Monthly Archives: September 2009

Baltimore Book Festival

This past weekend was the 14 th annual Baltimore Book Festival, and I am a writer by trade so it would seem a perfect fit for my time. Unfortunately, I was sick most of last week so browsing for books was the last thing on my itinerary, but one does what one must. Besides, it gave me an excuse to get out of the apartment for a few hours.


I left the apartment around 11:45am, and made my way towards the festival. Charles St was closed off so I detoured around Madison St where I stopped at the ATM before heading in through the eastern end of Mt Vernon park.


The festival itself wasn’t all that big: a few food stands on the north side of the park, a few book tents near the middle, an authors’ tent at the bottom of the hill, and several smaller stands surrounding the monument. There was also a large children’s area along the western flank of the park, and various tours for art, architecture and literature (this was a book festival after all).


It was 1pm, and having seen all four blocks of the festival, I decided to join the “Literary Mount Vernon” tour forming outside the Peabody Library.


There were about 20 or so other people waiting for the tour when I arrived including: our guide, Jo Williams of the Maryland Humanities Council; her assistant (whose name I never caught) and a tall thin man in 19 th century attire (later identified as a “Mr. Poe”).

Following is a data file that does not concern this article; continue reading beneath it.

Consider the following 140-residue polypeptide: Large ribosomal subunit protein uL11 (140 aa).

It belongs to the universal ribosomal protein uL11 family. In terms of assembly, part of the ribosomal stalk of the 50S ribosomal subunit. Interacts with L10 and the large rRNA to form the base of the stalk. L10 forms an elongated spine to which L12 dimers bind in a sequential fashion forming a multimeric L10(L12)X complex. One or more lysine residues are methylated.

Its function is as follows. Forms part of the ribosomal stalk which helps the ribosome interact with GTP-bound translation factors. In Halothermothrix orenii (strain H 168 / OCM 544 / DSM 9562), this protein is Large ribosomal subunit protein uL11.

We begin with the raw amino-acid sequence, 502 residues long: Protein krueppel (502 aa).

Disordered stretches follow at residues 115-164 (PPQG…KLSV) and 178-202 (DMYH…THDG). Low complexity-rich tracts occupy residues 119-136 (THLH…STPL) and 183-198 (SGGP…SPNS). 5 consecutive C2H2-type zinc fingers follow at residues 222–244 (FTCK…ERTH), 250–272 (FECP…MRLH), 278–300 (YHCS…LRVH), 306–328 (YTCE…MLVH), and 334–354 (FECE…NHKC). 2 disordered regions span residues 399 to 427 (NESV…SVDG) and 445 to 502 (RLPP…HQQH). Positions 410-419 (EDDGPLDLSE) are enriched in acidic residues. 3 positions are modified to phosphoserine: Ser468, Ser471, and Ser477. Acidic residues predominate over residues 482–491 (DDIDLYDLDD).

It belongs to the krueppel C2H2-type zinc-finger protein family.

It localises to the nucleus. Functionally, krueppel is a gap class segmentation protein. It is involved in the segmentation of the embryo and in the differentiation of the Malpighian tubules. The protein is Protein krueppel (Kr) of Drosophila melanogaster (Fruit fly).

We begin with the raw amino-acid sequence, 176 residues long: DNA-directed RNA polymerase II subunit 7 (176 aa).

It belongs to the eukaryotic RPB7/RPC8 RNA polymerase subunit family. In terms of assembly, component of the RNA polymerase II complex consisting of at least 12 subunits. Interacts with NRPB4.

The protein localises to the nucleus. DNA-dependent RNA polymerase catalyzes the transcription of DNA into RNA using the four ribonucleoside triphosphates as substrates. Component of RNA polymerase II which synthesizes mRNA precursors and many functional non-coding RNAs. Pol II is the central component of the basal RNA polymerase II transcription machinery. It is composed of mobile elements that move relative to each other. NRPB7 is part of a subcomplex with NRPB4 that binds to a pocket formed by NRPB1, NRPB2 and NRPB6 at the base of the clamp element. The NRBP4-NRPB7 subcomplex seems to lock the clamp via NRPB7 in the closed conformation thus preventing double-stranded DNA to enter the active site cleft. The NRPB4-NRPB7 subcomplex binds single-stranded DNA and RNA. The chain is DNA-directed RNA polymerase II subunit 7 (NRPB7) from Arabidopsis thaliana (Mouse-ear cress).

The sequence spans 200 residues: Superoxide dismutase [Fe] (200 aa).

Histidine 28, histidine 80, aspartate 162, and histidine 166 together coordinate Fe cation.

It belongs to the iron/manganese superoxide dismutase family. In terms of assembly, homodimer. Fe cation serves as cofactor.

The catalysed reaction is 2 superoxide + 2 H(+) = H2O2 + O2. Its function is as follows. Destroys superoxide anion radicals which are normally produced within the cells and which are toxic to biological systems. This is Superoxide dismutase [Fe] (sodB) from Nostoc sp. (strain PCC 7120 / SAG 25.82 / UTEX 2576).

Our first stop was inside the library where Ms. Williams regaled us with stories about George Peabody, F. Scott Fitzgerald (who lived in Bolton Hill) and John Dos Passos. We then left the library and traveled past the old Stafford Hotel and then east towards Emmanuel Episcopal Church where she spoke of the church’s poetry reading, the Baltimore School of the Arts and H.L Mencken (whose house is now part of BSA).


But as our guide was talking a car drove by and the passenger shouted: “We love Bal-Tay-More!”


“Well, at least, they are saying nice things about their city,” Mr. Poe said.


Next, we headed west and north to the Belvedere Hotel (now condominiums) to hear about Henry James stay there in 1906 that became part of The American Scene, and a brief tour of the adjoining Owl Bar which resulted in us being chased outside by a server shouting about lunch specials and happy hour. 


A block away was the house where Emily Post was born and further down the street was the home of Gertrude Stein. The latter being where the “abbreviated” tour ended (at 2:30pm), and thus I made my way back towards the festival for a final walkthrough before going home.


Categories: attractions, Baltimore, festivals | Leave a comment

Red Run Runaround

As I’ve said before, there is a reason this blog is titled “The Adventures of Twiggar” and that is: no matter how much research and planning I do things always seem to go awry. Yesterday was no exception.

Last Friday, I sent out a bunch of resumes on Hotjobs. On Monday, I received my first callback for a job in another state (though the ad specifically listed Baltimore , Md. as one of its branch locations), but the point of this post is the call I received on Wednesday for an interview on Thursday (somewhat short notice).

I ask the woman on the phone exactly where her office was and she told me Owings Mills. Is it near the Metro station, yes, just a 5 minute bus ride “on the opposite side of the mall.”

After she hangs up I start doing my due diligence in preparation for the interview: company profile, map of area, BBB accreditation and so on. After two hours of searching, all I found was a map.

I woke up around 9am yesterday morning so I could print off a new batch of reference sheets (required for the interview), but my printer was not cooperating (putting me at least an hour behind schedule).